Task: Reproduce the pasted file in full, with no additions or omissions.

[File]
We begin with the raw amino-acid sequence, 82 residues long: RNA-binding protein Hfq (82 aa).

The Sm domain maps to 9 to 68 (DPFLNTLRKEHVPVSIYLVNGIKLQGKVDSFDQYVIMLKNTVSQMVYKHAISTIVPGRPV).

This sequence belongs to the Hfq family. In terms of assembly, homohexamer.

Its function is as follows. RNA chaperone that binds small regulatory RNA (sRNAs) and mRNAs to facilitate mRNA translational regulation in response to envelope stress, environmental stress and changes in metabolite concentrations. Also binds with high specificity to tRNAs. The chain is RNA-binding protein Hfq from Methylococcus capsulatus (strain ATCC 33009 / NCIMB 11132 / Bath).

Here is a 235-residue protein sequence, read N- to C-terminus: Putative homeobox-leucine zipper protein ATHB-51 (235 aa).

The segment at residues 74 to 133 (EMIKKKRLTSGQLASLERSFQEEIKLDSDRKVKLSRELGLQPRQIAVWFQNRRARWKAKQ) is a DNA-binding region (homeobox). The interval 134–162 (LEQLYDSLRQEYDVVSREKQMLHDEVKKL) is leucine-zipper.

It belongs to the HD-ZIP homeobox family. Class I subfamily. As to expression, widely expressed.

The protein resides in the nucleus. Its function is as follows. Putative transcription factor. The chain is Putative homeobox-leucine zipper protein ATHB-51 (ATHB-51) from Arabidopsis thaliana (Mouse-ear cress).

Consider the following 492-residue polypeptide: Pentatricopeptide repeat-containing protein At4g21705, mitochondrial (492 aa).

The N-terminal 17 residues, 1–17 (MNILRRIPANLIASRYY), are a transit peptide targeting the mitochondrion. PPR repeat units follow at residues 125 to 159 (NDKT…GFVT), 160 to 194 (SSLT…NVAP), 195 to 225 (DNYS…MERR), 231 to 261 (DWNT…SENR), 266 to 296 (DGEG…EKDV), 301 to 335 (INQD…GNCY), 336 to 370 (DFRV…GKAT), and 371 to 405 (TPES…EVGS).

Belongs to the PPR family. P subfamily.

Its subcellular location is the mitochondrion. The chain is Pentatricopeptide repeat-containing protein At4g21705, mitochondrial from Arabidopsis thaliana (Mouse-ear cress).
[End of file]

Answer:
We begin with the raw amino-acid sequence, 82 residues long: RNA-binding protein Hfq (82 aa).

The Sm domain maps to 9 to 68 (DPFLNTLRKEHVPVSIYLVNGIKLQGKVDSFDQYVIMLKNTVSQMVYKHAISTIVPGRPV).

This sequence belongs to the Hfq family. In terms of assembly, homohexamer.

Its function is as follows. RNA chaperone that binds small regulatory RNA (sRNAs) and mRNAs to facilitate mRNA translational regulation in response to envelope stress, environmental stress and changes in metabolite concentrations. Also binds with high specificity to tRNAs. The chain is RNA-binding protein Hfq from Methylococcus capsulatus (strain ATCC 33009 / NCIMB 11132 / Bath).

Here is a 235-residue protein sequence, read N- to C-terminus: Putative homeobox-leucine zipper protein ATHB-51 (235 aa).

The segment at residues 74 to 133 (EMIKKKRLTSGQLASLERSFQEEIKLDSDRKVKLSRELGLQPRQIAVWFQNRRARWKAKQ) is a DNA-binding region (homeobox). The interval 134–162 (LEQLYDSLRQEYDVVSREKQMLHDEVKKL) is leucine-zipper.

It belongs to the HD-ZIP homeobox family. Class I subfamily. As to expression, widely expressed.

The protein resides in the nucleus. Its function is as follows. Putative transcription factor. The chain is Putative homeobox-leucine zipper protein ATHB-51 (ATHB-51) from Arabidopsis thaliana (Mouse-ear cress).

Consider the following 492-residue polypeptide: Pentatricopeptide repeat-containing protein At4g21705, mitochondrial (492 aa).

The N-terminal 17 residues, 1–17 (MNILRRIPANLIASRYY), are a transit peptide targeting the mitochondrion. PPR repeat units follow at residues 125 to 159 (NDKT…GFVT), 160 to 194 (SSLT…NVAP), 195 to 225 (DNYS…MERR), 231 to 261 (DWNT…SENR), 266 to 296 (DGEG…EKDV), 301 to 335 (INQD…GNCY), 336 to 370 (DFRV…GKAT), and 371 to 405 (TPES…EVGS).

Belongs to the PPR family. P subfamily.

Its subcellular location is the mitochondrion. The chain is Pentatricopeptide repeat-containing protein At4g21705, mitochondrial from Arabidopsis thaliana (Mouse-ear cress).